There seemed to be little coverage outside Wales for the Welsh report by Roy James, its chief inspector. Such reporting as there was, however, was positive about the state of education (TES, February 23).
Mr James commented: "I am pleased to be able to report improvements in the quality of education provided by schools and in the standards achieved by pupils." This is, of course, not the kind of reporting that was seen and heard in connection with chief inspector Chris Woodhead's report on English schools.
Should one conclude therefore that education in Wales is considerably better than that in England? Not at all. Journalists could so easily have quoted from the English report as follows: "The successes this year are many and real. Standards of pupil achievement and teaching are satisfactory or better in the majority of schools. Examination results in both GCSE and GCE A-level are comparable with standards achieved in recent years.
"The social and the moral development of pupils are secure and standards of behaviour are generally good in all but a few schools. There are some signs of improvement in the curricular provision for pupils with special needs.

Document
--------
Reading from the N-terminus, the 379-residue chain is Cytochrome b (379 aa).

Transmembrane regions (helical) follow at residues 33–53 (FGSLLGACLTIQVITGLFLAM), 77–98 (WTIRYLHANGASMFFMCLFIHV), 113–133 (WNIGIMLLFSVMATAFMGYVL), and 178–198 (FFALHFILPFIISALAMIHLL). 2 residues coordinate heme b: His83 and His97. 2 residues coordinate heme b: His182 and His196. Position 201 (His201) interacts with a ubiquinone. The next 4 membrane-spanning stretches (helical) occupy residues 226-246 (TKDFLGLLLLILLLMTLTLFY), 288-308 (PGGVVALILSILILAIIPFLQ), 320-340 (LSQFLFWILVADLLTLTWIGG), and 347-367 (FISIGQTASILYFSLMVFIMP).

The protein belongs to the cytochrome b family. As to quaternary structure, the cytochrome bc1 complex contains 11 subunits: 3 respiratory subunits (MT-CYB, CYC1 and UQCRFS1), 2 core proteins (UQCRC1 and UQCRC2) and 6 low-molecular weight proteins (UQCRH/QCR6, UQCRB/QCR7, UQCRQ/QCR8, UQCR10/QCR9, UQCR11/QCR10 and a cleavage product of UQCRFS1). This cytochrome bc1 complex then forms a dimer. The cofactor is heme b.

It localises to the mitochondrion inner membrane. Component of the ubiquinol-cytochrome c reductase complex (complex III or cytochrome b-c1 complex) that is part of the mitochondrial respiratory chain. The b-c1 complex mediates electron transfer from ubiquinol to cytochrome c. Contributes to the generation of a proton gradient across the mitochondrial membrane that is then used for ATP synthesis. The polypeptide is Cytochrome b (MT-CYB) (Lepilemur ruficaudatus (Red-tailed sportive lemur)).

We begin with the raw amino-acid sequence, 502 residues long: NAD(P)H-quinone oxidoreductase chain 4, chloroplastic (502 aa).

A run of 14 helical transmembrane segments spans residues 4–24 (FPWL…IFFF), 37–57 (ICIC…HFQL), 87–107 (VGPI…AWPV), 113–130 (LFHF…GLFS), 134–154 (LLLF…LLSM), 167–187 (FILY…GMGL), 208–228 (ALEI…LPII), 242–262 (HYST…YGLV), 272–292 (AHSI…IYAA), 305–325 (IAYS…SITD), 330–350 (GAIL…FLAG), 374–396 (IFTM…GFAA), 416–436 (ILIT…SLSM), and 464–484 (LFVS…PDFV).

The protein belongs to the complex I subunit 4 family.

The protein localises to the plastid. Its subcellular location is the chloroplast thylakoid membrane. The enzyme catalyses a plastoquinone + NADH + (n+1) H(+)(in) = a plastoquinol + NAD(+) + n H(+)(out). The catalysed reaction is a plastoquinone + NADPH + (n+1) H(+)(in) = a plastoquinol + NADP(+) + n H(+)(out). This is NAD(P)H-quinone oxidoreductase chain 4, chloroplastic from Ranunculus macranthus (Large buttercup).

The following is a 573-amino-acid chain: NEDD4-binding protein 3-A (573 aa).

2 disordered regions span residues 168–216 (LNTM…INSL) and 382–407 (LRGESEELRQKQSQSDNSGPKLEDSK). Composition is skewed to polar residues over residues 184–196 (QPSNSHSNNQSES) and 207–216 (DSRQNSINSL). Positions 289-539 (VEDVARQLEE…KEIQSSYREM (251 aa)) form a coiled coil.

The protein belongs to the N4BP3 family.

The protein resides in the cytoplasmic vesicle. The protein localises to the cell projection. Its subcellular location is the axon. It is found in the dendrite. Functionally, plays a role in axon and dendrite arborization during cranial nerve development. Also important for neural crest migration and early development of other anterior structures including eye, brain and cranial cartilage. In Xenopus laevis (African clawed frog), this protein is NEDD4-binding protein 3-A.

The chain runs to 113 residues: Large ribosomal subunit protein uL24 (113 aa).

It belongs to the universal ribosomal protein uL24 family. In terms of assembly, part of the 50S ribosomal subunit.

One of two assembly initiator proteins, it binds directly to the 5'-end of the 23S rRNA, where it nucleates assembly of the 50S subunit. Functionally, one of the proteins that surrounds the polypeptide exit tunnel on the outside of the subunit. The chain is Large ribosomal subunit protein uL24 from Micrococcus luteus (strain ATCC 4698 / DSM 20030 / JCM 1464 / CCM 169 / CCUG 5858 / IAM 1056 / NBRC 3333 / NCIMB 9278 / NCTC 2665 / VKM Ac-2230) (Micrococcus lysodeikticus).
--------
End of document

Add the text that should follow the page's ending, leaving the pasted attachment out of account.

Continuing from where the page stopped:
"As their experience grows, teachers are meeting national curriculum requirements more confidently. Schools appear to be responding constructively both to the Dearing review, and, in the secondary sector, to the challenge of broadening curriculum provision in key stage 4.
"General National Vocational Qualification (GNVQ) courses are increasingly common in sixth forms. Many schools provide a wide range of extra-curricular sporting and cultural activities for their pupils."
This could have precipitated the headline "English Education - a success story". This would have been as misleading as the actual reports.
What is needed is balanced and fair reporting upon which constructive strategies can be based.
JOHN ANDREWS General secretary Professional Association of Teachers 2 St James Court Friar Gate Derby